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Monday, August 21, 2017

Who Do You Think I Am? - The Lifter Up of Mine Head

But thou, O LORD, art a shield for me; my glory, and the lifter up of mine head. - Psalm 3:3

What a beautiful verse!  It's so poetic and weaves such an elaborate picture in my mind, especially that last phrase:  "the lifter up of mine head."  I don't know about you, but sometimes life gets me down.  There are some days where I just can't shake the blues no matter how hard I try.  This downcast spirit is often a result of a trying situation or circumstance that creeps (and sometimes elbows) its way into my life.  But sometimes, all it takes to get me down is to look around at my life and say, "Is this it?  Is this as good as it gets?  This isn't quite what I had in mind?"

Don't get me wrong.  I have a good life.  I've been blessed with a wonderful husband,  a precious pup, a loving family and a Bible-believing church.  I live in relatively good health with food to eat and a place to sleep.  I have truly been blessed.  But there are still things I would change if I could.  For starters, I would boost my writing career and promote myself out of the "starving artist" phase.  This change alone would allow my husband to leave his job and seek employment that he truly enjoys, no matter the pay.  This dream job of mine would come complete with the perfect salary to meet our needs and still have a little money left over for a rainy day, vacation, savings, and/or emergency fund.  Sounds nice, doesn't it?  I'm sure you have some dreams of your own.  And it can be disappointing and discouraging to look around and see that those dreams still seem so far away.

When I'm truly down and discouraged, I'm prone to hang my head.  Why?  Because I know if I make eye contact with anyone, I'm going to cry, and I don't mean trickle a few tears.  I mean CRY!  You know sobs and snot everywhere cry!  (Pretty picture, huh?)  But you see, Jason knows my little secret.  He knows why I won't look at him, but he also knows that I won't feel right again until I release all those negative emotions.  And the best way for me to do that is to have a good cry.  So, in the most loving way, he places his hand under my chin and lifts my head until I'm looking him in the eye.  The look of love I see in his face brings me to tears, and within minutes, my burden is lifted and my spirit is renewed.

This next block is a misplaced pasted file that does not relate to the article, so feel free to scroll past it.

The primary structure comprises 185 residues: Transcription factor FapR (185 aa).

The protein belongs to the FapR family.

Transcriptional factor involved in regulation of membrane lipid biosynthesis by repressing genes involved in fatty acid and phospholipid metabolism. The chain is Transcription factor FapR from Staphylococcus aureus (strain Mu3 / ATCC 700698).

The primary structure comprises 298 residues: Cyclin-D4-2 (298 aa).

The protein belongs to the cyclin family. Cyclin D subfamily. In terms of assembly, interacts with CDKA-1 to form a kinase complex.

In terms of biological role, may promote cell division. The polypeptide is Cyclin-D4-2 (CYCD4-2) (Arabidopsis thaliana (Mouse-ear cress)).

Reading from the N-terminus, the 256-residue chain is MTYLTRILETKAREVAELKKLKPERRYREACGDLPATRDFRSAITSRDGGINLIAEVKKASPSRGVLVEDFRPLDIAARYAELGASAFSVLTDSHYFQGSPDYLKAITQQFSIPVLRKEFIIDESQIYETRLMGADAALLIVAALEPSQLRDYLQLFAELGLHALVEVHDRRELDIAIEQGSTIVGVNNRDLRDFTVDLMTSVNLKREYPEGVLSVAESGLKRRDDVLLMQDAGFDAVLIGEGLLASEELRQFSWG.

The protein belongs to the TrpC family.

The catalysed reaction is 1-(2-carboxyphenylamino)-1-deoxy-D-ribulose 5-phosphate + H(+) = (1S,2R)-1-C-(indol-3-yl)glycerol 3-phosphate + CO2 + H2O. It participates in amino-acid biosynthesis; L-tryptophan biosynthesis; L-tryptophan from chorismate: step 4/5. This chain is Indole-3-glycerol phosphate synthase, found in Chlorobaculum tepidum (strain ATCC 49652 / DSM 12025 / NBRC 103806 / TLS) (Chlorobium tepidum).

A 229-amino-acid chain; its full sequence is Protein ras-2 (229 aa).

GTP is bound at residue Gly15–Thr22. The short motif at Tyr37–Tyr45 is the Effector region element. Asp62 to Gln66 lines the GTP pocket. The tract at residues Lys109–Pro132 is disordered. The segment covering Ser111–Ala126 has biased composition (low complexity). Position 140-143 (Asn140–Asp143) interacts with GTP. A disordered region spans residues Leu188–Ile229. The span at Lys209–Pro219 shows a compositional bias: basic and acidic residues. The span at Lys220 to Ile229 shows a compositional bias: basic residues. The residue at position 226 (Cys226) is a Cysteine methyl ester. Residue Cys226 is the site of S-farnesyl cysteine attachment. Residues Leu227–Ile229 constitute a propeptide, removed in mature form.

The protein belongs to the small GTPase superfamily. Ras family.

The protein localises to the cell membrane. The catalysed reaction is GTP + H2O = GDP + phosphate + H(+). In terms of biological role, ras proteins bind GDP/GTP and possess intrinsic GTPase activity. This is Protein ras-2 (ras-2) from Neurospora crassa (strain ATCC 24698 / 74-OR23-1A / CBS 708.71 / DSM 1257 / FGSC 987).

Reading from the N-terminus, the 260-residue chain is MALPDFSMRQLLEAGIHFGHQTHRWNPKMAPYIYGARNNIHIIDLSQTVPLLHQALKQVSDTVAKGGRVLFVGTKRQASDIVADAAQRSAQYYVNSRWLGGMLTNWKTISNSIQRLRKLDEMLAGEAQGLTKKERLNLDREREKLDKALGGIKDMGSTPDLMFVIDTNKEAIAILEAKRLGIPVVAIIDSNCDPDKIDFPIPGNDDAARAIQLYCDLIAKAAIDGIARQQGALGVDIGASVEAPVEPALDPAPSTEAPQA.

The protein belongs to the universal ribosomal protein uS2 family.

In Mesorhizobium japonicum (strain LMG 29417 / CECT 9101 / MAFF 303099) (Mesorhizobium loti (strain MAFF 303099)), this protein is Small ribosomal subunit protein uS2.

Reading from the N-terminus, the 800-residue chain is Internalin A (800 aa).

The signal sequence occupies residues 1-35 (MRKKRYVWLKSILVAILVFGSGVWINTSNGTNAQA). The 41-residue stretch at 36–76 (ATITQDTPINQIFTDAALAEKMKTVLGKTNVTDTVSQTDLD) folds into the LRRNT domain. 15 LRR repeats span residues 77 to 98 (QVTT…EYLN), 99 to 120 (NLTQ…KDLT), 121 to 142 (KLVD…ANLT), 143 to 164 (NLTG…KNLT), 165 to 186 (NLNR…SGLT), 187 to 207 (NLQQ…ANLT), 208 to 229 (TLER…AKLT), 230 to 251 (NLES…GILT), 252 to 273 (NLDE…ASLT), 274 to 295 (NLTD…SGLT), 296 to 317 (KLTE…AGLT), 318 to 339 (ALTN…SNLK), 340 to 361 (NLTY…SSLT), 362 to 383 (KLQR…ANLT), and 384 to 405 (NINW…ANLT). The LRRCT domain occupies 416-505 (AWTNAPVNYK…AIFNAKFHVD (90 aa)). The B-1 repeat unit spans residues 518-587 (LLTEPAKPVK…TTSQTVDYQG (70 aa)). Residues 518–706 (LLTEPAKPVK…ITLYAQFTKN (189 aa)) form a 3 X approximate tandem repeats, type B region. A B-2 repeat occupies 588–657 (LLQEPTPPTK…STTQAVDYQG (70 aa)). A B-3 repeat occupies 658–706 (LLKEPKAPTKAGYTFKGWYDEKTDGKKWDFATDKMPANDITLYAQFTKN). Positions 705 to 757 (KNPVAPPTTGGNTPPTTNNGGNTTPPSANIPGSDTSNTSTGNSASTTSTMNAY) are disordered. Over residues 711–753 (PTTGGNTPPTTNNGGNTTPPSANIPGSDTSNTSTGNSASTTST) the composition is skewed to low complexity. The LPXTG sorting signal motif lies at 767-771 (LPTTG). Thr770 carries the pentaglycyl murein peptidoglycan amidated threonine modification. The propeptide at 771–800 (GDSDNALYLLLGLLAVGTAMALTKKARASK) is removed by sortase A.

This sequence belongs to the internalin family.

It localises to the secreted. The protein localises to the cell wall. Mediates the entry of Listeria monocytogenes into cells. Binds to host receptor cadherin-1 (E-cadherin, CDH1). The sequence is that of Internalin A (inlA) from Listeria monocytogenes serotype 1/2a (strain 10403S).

As I read the phrase "the lifter up of mine head", this is the picture that comes to mind.  I imagine God reaching down to me in my saddened state and lovingly placing His hand under my chin.  His lifts my face to His and whispers, "It's okay, child.  I'm here.  Go ahead and cry.  You can even use my shoulder if you need to.  Just don't look away.  Look at me.  I can bring back your joy."  What a picture!  What a blessing!  What a privilege to be the child of such a loving Father.

Does life have you down today?  Are you feeling discouraged or disappointed?  Is your head hanging low in sorrow and sadness?  If so, allow Jesus to be the lifter up of your head.  Look to Him, and find peace in His loving embrace.  He'll dry your tears and remind you of the many reasons you have to smile.  Remember, weeping may endure for a night, but joy WILL come in the morning!

Friday, August 18, 2017

Who Do You Think I Am? - Our Glory

But thou, O LORD, art a shield for me; my glory, and the lifter up of mine head. - Psalm 3:3

Yesterday, we talked about the Lord being our shield and protection.  Today, let's talk about Him as our glory.  I think many times we read this passage without stopping to think about what we're reading.  What does it mean that God is our glory?  How does that help us?  What is the significance of that term?